All of the great things that buying a home together makes possible—financial security, a stronger sense of community, better properties, sustainable living—are real and within reach. But first, you need a solid understanding of the co-buying process. Plan for each phase and you’ll set yourself up for success.
Phase 1: The Purchase Process
To quote Lyn Collins, we’re going to use what we’ve got, to get what we want. And the first step is figuring out what those two things are. The next is finding real estate professionals who can help.
- Priorities. What type of property are you looking for? Which amenities are important to you? Get a clear picture of what you and your co-buyers want.
- Budget. How much money do you have for the down payment? How about mortgage payments, maintenance, and utilities?
- Timeline. The co-buying process is often more involved than that of a traditional purchase. Finding a real estate agent who understands the timeline from start to finish is vital.
- Financial. Having more people on a mortgage means more buying power, but it also means more incomes to verify and more credit checks. A mortgage lender with co-buying experience will navigate these extra steps efficiently and effectively. And that means less of your time.
- Legal. There are several different ways to legally own your home (also known as “hold title”). The right attorney will make sure you find the one that works best for everyone.
Phase 2: Owning and Managing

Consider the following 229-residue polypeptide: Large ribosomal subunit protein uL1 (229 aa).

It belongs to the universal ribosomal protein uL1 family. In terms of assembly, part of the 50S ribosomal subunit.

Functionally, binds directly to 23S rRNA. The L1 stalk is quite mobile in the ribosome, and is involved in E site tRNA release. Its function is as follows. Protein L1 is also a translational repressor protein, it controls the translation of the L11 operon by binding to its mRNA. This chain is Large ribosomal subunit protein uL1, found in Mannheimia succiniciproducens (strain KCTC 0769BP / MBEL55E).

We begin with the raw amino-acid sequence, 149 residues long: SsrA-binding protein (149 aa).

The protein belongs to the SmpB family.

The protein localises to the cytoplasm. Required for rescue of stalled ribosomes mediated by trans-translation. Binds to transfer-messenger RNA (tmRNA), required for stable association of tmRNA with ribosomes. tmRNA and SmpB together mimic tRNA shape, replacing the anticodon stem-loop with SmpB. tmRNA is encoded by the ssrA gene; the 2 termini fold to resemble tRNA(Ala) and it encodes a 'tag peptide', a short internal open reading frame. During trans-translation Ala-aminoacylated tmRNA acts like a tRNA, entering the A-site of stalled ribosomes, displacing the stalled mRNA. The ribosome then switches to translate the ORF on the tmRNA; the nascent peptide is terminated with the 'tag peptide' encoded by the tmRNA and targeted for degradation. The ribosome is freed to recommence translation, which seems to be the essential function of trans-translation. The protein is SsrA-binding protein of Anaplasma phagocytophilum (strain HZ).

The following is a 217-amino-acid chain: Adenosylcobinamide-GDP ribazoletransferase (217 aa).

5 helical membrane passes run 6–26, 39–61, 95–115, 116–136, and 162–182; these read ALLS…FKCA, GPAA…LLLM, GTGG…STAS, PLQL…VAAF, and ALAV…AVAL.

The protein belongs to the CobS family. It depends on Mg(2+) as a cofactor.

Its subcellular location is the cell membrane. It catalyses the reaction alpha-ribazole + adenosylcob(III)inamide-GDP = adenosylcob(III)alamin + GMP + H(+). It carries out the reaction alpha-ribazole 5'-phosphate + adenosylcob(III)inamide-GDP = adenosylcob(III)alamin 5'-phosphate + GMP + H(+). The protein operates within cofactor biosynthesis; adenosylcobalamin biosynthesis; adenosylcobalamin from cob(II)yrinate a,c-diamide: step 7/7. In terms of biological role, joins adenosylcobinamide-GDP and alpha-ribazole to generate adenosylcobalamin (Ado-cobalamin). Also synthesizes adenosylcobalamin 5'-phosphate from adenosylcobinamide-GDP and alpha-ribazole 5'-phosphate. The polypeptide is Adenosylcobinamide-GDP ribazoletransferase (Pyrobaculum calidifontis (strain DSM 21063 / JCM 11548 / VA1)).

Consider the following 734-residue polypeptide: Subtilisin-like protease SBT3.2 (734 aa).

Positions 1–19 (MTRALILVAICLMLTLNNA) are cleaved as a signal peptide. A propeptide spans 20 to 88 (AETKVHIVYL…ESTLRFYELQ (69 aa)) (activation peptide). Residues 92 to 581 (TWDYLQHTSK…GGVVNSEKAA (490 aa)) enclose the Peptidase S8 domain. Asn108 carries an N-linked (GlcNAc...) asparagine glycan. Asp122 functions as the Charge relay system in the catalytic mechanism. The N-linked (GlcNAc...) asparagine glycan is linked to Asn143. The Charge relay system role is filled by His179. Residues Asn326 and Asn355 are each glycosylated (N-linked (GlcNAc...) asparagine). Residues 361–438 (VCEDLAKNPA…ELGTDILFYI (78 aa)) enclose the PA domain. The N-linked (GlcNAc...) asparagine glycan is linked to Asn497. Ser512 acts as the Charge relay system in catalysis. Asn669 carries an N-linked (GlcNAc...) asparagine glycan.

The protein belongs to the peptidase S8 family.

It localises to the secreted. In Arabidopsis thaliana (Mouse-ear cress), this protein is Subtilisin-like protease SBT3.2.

The co-buying process doesn’t end when you close on a home. After all, the real goal isn’t buying a place, it’s enjoying it! Phase One is about co-buying. Phase Two is about co-existing.
- Renovations and Improvements. Will you patch or replace a leaky roof? What about an update to the kitchen? Lay out a clear process for addressing these sorts of questions.
- Terms of Division. How will your property be used? Will you list it as a vacation rental? Who will use which parts of the home, and which will be shared?
- Upkeep and Maintenance. Who will take care of landscaping? Or install new tile in the bathroom? If the answer is you or one of your co-buyers, assigning that labor a monetary value will keep maintenance and improvements simple. (This is called “sweat equity.” If you’d like to learn more about it, check out this Investopedia article!)
- Renting. What if someone decides to move out and rent their part of the property? What’s the process for finding a new tenant?
Phase 3: Sale and Exit
One of the biggest concerns potential co-buyers have is what happens when they want to sell. That’s why it’s important to lay out your process ahead of time. Think of it this way: would you fly a plane without knowing how to land?
- Sales Strategy. How will you determine the asking price, and what is your process for considering offers?
- Division. How will you divide the proceeds? If the purchase wasn’t set up as a co-buy in advance, an experienced attorney can be very helpful here.
The End—now get started!
Now that you’re familiar with the co-buying process, you and your co-buyers can plot a smooth course from purchase to sale. This is where a good legal contract comes in. You can read more about that in our article on co-ownership agreements. If you’re ready to make your co-ownership agreement, check out our Pairadime Product Suite to find out more about our online Agreement Builder.